We’re nationally building in many markets, and I can’t name one that it’s easier and more efficient today than it was either pre-pandemic or even historically. So very complicated sets of hurdles that you go through, unexpected time delays, etc. Then on top of that, clearly, in an inflationary time frame, we’re looking at more pressure on that front. Many of the developers that are out in the market may not have the financial wherewithal to actually absorb some of those type of cost increases that may either delay or actually decide not to build. And then, on top of it, interest rate levels. Construction loans are more expensive, access to lending may be more complicated. So, all those things are actually putting through more discipline and keeping somewhat of a lid on the amount of additional development coming through. So, we see that, as I mentioned, as a very healthy thing. And it’s a good window for us to come in and compete very differently. More often than not, we’re not seeing as many bids on certain land sites, and we’re also seeing some land owners come to us that have either taken a site through percentage of its entitlement process or maybe holistically and still want to actually do a land trade instead of actually doing the development themselves.

Keegan Carl — Berenberg — Analyst

Got it. And apologies if I missed this earlier, but did you guys disclose what percentage of your portfolio is currently…

Tom Boyle — Senior Vice President, Chief Financial Officer

Keegan, that’s not something that we disclose. We do disclose a healthy amount of information around move-in and move-out trends as well as the rates compared to in-place levels. What I would characterize, and I think what you’re getting to is what could be the rent roll-up opportunity or otherwise? And maybe take a step back and self-storage is a little bit different than other property types in terms of how we manage revenue and how leases operate. So, as you think about managing revenue across the tenant base, one of the great aspects of self-storage is month-to-month leases. So, the team is focused not only on moving and signing new leases, but also managing the revenue on the entire existing population as well. And so, what you see historically, and you saw it again in this quarter, is that you can see a rent rolled out, which may sound a little bit odd for other property types, but to reiterate for self-storage that is — that’s a sign that we’re successfully managing the existing tenants that are in-house. And as we spoke earlier, length of stays have been growing, which gives us more ability to do that and to send increases to our existing customers and ultimately tune that based on a data-driven approach. So again, this quarter and as we sit here today, our in-place rents are a good bit above where our move-in rents are and our move-out rents are also above where our move-in rents are, but that’s healthy. And we anticipate that to continue through the rest of the year.

Keegan Carl — Berenberg — Analyst

That’s it from me. Thanks for the color.

Tom Boyle — Senior Vice President, Chief Financial Officer

Great, thank you.

Operator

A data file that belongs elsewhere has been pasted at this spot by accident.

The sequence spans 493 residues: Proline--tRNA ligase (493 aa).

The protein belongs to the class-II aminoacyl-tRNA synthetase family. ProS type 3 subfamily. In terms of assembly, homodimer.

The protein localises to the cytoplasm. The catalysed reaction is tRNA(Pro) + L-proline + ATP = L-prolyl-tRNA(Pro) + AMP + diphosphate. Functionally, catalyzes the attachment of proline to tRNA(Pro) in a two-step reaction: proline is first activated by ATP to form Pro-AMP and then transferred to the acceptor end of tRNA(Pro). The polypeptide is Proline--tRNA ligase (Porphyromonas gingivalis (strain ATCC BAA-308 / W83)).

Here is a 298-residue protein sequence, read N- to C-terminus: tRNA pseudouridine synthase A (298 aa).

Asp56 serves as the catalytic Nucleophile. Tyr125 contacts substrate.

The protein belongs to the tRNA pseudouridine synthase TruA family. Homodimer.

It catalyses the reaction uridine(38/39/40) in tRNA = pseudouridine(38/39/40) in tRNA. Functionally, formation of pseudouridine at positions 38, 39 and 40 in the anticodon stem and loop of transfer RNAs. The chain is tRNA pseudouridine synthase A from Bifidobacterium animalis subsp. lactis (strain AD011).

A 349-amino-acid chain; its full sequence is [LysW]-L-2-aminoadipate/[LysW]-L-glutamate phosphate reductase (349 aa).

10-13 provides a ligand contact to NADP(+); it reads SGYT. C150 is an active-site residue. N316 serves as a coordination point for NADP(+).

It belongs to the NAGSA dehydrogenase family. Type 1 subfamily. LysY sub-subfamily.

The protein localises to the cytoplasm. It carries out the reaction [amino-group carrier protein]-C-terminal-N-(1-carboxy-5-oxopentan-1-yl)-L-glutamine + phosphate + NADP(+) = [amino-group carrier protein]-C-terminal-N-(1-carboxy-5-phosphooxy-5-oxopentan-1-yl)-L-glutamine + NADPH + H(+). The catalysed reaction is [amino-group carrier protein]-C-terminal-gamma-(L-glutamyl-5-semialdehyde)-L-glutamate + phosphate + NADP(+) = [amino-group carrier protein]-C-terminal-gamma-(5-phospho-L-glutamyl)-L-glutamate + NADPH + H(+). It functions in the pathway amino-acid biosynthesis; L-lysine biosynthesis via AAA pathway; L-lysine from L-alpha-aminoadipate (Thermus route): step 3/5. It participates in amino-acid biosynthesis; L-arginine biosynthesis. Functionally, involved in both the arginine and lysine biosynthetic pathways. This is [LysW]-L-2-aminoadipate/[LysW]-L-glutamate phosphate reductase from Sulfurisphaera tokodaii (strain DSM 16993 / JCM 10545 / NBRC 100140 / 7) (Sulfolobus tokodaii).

All right Next, we have Ronald Kamdem with Morgan Stanley.

Ronald Kamdem — Morgan Stanley — Analyst

Hey. Hopefully, you can hear me. Third time’s a charm.

Ryan Burke — Vice President, Investor Relations

Yes, Hi. Third time’s a charm.

Ronald Kamdem — Morgan Stanley — Analyst

Quick one. It’s definitely user error. So, two quick ones on my end. One is just when you’re taking a step back sort of big picture, the portfolio is at record rents, sort of record pricing power, just this cycle operationally, is there anything you sort of try to do differently to try to measure the customer’s pricing power, whether it’s look at rent-to-income ratios or other than just move-out activity, which you monitor, is there any sort of different way to leverage all the data that you have to get at sort of the pricing power at the sort of unprecedented levels.

Tom Boyle — Senior Vice President, Chief Financial Officer

Sure. So, I think there’s a couple of things here. One is, as you think about rent-to-income levels or otherwise, those are kind of macro trends that we do look at periodically, we look and see what housing affordability is by different markets as we look forward. But frankly, that’s not how we manage the business on a day-to-day basis. And the way we manage it day-to-day is much more driven on testing. And we have the ability to segment our customers and conduct continuous price testing, both for new customers as well as existing customers in terms of what we expect that elasticity to be. And overall, we’re just speaking about with Keegan, price elasticity is more acute for new tenants than it is for existing tenants, which is ultimately why existing tenants will pay a higher price than new tenants moving in. And that’s continuous testing across the platform for both sets of tenants to understand that elasticity by market, by unit type and that’s managed dynamically. So, in terms of what we’re seeing today compared to what we’ve seen in the past, is continued — or a continuation of that, which is, yes, there’s no question there’s price sensitivity for new customers today, and that’s built in how we price our units on a day-to-day basis. That said, our move-in rents in the quarter were up 12%. And so, we continue to have an ability to increase rent in the face of that elasticity. And in July, move-in rents were up 8%. So, we are seeing moderation but continued strength in move-in rents. So nothing that I’d highlight that is overly concerning from the micro. And I think from the macro standpoint, one of the key elements in self-storage is it’s a nominal spend versus a consumer’s income. And I think that continues to benefit the sector as we see rents resetting at all-time highs.

Ronald Kamdem — Morgan Stanley — Analyst

Great. And then, just following up on the questions on sort of the second half growth, the implied guidance on same-store revenue is 11.1%. And if we think about that as sort of a good run rate for the end of this year going into next year, is there anything, we’re trying to figure out what the potential deceleration is going to be? Is there anything in terms of comp, customer behavior as we’re — again, as we’re rolling into next year to think about sort of that growth function?

Tom Boyle — Senior Vice President, Chief Financial Officer

Yes. I think, we’ll give you a view on how 2023 is going to play out as we move into next year. But, I think you hit it right, which is a strong second half setting us up well for 2023. But in terms of the cadence of 2023, we’ll maybe save that in terms of when we have more visibility.

Ronald Kamdem — Morgan Stanley — Analyst

That’s it from me. Thanks so much.

Tom Boyle — Senior Vice President, Chief Financial Officer

Thanks, Rob.

Operator

Thank you. I’d now like to turn the call back over to Ryan Burke for any additional or closing remarks.

Ryan Burke — Vice President, Investor Relations

Thanks, Chelsea, and thanks to all of you for joining us today. Have a great weekend.

Operator

[Operator Closing Remarks]